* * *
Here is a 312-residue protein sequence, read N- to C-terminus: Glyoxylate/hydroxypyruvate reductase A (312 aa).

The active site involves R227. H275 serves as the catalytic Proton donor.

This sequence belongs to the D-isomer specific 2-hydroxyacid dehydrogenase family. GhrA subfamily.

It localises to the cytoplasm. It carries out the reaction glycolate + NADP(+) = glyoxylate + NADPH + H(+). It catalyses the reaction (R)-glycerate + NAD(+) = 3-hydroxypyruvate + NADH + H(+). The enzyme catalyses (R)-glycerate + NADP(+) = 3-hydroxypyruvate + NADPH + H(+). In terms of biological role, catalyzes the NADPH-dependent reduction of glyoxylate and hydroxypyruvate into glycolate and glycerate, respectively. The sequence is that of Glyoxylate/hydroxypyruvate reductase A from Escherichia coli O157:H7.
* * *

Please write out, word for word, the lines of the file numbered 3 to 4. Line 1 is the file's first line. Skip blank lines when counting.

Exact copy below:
This sequence belongs to the D-isomer specific 2-hydroxyacid dehydrogenase family. GhrA subfamily.

It localises to the cytoplasm. It carries out the reaction glycolate + NADP(+) = glyoxylate + NADPH + H(+). It catalyses the reaction (R)-glycerate + NAD(+) = 3-hydroxypyruvate + NADH + H(+). The enzyme catalyses (R)-glycerate + NADP(+) = 3-hydroxypyruvate + NADPH + H(+). In terms of biological role, catalyzes the NADPH-dependent reduction of glyoxylate and hydroxypyruvate into glycolate and glycerate, respectively. The sequence is that of Glyoxylate/hydroxypyruvate reductase A from Escherichia coli O157:H7.